Burglary prevention and bogus caller advice
A house will be selected for burglary if it offers the fewest number of obstacles to carry out the crime undetected. An unoccupied and insecure building is far more likely to be targeted than one which is properly secure. If you can take measures that tell the burglar that this building is too difficult or too risky a target‚ they are more likely to move on.
Signs of an unoccupied building
- Milk bottles or parcels on the doorstep
- Newspapers and mail in the letter box
- Unlit house after dark
- All windows shut in very hot weather
Signs of an insecure building
- Side gates open
- Accessible windows open
- Ladders left out‚ allowing access to otherwise inaccessible windows
- Garden tools available to force entry
- Untrimmed hedges or high fences preventing natural surveillance
The signs above could make the burglar want to take a second look. If you live in a multi-occupancy dwelling‚ be careful to who you allow entry through an entry phone system and be wary of people seeking to "tailgate" you into the building.
- Never leave a spare key concealed anywhere near the front door - burglars know all the hiding places
- Prevent letterbox burglaries by storing keys away from the front door
- Do not label your house keys in case you lose them and they fall into the wrong hands
- Where possible‚ try to keep valuables out of sight from windows and fit a security light over your front door so there is no place to hide
Bogus callers, also known as distraction burglars, trick their way into people’s homes to steal money and valuables while the householder’s attention is elsewhere.
Most callers are genuine and mean you no harm but bogus callers can often seem very plausible and will try to fool you.
Safety and security in your home
Use a door chain and‚ if you can‚ a spy hole. This makes it easier for you to identify who is at the door without fully opening it.
If you do not currently have a chain or spy hole, arrange to have them fitted.
Valuables and money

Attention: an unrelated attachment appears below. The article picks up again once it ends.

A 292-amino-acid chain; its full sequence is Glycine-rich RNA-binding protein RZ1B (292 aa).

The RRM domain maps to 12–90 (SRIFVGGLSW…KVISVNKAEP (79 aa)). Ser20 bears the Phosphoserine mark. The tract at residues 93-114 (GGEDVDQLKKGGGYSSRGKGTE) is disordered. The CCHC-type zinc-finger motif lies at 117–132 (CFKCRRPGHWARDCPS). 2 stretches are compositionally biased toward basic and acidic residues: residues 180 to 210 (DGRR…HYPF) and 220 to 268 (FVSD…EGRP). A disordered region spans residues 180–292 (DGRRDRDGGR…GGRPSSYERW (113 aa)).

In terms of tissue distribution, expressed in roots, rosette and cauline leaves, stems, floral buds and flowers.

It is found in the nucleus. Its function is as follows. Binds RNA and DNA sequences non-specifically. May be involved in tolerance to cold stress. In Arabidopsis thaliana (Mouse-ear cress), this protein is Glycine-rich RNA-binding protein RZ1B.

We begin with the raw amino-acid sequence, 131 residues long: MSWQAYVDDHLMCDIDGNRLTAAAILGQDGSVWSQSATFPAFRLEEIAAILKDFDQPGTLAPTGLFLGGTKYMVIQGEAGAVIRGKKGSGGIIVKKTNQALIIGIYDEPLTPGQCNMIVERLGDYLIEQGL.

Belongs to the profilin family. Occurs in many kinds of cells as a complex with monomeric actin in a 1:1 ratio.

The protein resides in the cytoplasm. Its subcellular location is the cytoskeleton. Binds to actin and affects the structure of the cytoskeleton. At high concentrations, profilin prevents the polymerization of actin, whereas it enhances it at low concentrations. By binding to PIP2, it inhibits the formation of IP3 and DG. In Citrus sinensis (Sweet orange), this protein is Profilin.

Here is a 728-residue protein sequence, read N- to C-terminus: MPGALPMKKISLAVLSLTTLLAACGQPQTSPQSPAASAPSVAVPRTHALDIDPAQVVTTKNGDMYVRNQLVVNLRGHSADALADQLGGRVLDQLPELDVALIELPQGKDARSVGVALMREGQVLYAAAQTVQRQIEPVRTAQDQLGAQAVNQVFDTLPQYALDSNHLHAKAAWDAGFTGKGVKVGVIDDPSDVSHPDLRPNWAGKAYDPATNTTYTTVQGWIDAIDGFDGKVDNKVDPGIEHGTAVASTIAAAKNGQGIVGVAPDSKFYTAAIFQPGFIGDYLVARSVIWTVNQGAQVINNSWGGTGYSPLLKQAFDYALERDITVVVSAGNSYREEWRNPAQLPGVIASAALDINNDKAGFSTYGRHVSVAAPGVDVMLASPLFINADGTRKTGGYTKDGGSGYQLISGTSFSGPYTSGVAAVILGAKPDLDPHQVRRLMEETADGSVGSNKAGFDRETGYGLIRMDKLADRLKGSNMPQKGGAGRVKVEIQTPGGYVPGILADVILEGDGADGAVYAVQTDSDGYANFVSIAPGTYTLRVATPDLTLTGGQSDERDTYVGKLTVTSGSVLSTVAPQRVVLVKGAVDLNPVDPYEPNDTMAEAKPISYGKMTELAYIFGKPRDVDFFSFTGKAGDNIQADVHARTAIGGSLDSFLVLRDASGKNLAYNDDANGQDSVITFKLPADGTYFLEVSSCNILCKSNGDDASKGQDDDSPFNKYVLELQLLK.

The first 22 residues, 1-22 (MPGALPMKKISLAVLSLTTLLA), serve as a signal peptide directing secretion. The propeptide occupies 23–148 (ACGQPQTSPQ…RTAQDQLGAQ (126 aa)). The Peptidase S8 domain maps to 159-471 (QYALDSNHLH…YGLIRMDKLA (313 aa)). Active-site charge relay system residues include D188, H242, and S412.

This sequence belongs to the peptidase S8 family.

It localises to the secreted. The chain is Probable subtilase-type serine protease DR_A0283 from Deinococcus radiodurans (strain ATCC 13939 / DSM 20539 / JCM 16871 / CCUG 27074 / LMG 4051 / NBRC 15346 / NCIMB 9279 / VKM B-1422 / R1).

- do not keep large amounts of money in the house; and
- do not leave valuable items in view or where they can be easily found.
What to do when someone calls
Before you go to the door
Make sure your back door and any accessible windows are closed and locked before you go to the front door.
Bogus callers often work in pairs. One of them will try to keep you talking at the front door while the other tries to get in through the back door or a window.
Look through your spy hole or window
Try to check who a caller is before opening the door. Don’t let any caller pressure you into making a quick decision - if you are unsure‚ do not open the door.
Put your door chain on
Before you answer the door, put your door chain on and keep it on while you check the callers’ identity.
If you want to check with their company, keep the door chain on‚ tell the caller you are going to call their company and close the door.
Does the caller have an identification card?
If the caller does not have an identification card‚ ask the caller to go away and close the door. If the caller persists‚ dial 999 and ask for the police.
If the caller does have an identification card, ask to see it:
- Examine the card to see if it looks genuine
- Check the expiry date - is it still valid?
- Does the photograph on the card match the person at the door?
- Check the photograph is the original – has anything been stuck over it?
- If you want to call their company, do not use the telephone number on the caller’s identification card - if the identification card is not genuine then the telephone number on the card will not be genuine either.
- Find the telephone number in your phone book, on a bill or call directory enquiries.
- Ask the company to confirm they have sent someone out to you. They will ask you for information about the identification card, what the caller looks like and may also ask for the date of birth or password of the caller.
- If you need to get more information from the caller, leave the door chain on at all times.
If the company does not know the caller, dial 999 and ask for the Police, who will tell you what to do.
Put your safety first
Sometimes bogus callers pose as someone needing help – perhaps a glass of water or access to a telephone. Put yourself first. Do not feel you are rude or uncaring by saying ‘no’ – your own safety is more important.
Remember‚ it is your home
If you are unsure‚ do not open the door and do not let the caller in.
This information has been taken from the Metropolitan Police and the Age UK websites.